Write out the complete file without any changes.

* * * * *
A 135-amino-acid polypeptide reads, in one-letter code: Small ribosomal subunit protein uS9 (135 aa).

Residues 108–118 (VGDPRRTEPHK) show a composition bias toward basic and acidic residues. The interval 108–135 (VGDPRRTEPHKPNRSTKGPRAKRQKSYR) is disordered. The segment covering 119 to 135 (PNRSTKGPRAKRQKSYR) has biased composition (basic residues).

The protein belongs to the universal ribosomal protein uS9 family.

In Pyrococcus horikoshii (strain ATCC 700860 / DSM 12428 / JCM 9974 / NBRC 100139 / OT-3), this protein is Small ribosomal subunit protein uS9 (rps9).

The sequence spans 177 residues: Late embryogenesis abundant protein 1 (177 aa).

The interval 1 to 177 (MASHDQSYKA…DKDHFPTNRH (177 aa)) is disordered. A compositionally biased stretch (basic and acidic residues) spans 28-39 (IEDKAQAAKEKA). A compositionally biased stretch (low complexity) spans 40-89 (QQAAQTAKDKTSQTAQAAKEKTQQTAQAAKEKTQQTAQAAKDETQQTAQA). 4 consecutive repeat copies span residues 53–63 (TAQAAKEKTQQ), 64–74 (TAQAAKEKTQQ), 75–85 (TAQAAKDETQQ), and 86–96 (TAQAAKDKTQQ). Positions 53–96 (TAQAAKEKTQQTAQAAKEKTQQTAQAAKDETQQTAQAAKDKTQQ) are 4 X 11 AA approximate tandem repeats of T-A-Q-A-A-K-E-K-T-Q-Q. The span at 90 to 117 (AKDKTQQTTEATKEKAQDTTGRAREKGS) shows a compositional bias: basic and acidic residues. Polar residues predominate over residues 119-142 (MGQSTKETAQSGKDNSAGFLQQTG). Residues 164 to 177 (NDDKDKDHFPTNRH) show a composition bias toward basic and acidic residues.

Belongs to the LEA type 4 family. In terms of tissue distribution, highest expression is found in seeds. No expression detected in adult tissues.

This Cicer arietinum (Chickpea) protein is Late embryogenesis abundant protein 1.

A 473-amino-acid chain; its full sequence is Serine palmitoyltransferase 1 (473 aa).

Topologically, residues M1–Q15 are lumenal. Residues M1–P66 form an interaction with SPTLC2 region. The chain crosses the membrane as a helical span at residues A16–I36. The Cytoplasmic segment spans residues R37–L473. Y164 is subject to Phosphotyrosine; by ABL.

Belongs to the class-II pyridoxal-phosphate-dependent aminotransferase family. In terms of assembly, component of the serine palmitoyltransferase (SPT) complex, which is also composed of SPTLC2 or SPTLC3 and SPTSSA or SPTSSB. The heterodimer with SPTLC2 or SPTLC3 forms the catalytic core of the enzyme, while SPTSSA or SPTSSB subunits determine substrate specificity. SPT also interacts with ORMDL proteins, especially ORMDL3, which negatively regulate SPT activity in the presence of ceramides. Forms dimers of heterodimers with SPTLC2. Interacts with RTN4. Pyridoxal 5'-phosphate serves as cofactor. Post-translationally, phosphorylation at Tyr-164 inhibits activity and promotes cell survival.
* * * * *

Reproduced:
A 135-amino-acid polypeptide reads, in one-letter code: Small ribosomal subunit protein uS9 (135 aa).

Residues 108–118 (VGDPRRTEPHK) show a composition bias toward basic and acidic residues. The interval 108–135 (VGDPRRTEPHKPNRSTKGPRAKRQKSYR) is disordered. The segment covering 119 to 135 (PNRSTKGPRAKRQKSYR) has biased composition (basic residues).

The protein belongs to the universal ribosomal protein uS9 family.

In Pyrococcus horikoshii (strain ATCC 700860 / DSM 12428 / JCM 9974 / NBRC 100139 / OT-3), this protein is Small ribosomal subunit protein uS9 (rps9).

The sequence spans 177 residues: Late embryogenesis abundant protein 1 (177 aa).

The interval 1 to 177 (MASHDQSYKA…DKDHFPTNRH (177 aa)) is disordered. A compositionally biased stretch (basic and acidic residues) spans 28-39 (IEDKAQAAKEKA). A compositionally biased stretch (low complexity) spans 40-89 (QQAAQTAKDKTSQTAQAAKEKTQQTAQAAKEKTQQTAQAAKDETQQTAQA). 4 consecutive repeat copies span residues 53–63 (TAQAAKEKTQQ), 64–74 (TAQAAKEKTQQ), 75–85 (TAQAAKDETQQ), and 86–96 (TAQAAKDKTQQ). Positions 53–96 (TAQAAKEKTQQTAQAAKEKTQQTAQAAKDETQQTAQAAKDKTQQ) are 4 X 11 AA approximate tandem repeats of T-A-Q-A-A-K-E-K-T-Q-Q. The span at 90 to 117 (AKDKTQQTTEATKEKAQDTTGRAREKGS) shows a compositional bias: basic and acidic residues. Polar residues predominate over residues 119-142 (MGQSTKETAQSGKDNSAGFLQQTG). Residues 164 to 177 (NDDKDKDHFPTNRH) show a composition bias toward basic and acidic residues.

Belongs to the LEA type 4 family. In terms of tissue distribution, highest expression is found in seeds. No expression detected in adult tissues.

This Cicer arietinum (Chickpea) protein is Late embryogenesis abundant protein 1.

A 473-amino-acid chain; its full sequence is Serine palmitoyltransferase 1 (473 aa).

Topologically, residues M1–Q15 are lumenal. Residues M1–P66 form an interaction with SPTLC2 region. The chain crosses the membrane as a helical span at residues A16–I36. The Cytoplasmic segment spans residues R37–L473. Y164 is subject to Phosphotyrosine; by ABL.

Belongs to the class-II pyridoxal-phosphate-dependent aminotransferase family. In terms of assembly, component of the serine palmitoyltransferase (SPT) complex, which is also composed of SPTLC2 or SPTLC3 and SPTSSA or SPTSSB. The heterodimer with SPTLC2 or SPTLC3 forms the catalytic core of the enzyme, while SPTSSA or SPTSSB subunits determine substrate specificity. SPT also interacts with ORMDL proteins, especially ORMDL3, which negatively regulate SPT activity in the presence of ceramides. Forms dimers of heterodimers with SPTLC2. Interacts with RTN4. Pyridoxal 5'-phosphate serves as cofactor. Post-translationally, phosphorylation at Tyr-164 inhibits activity and promotes cell survival.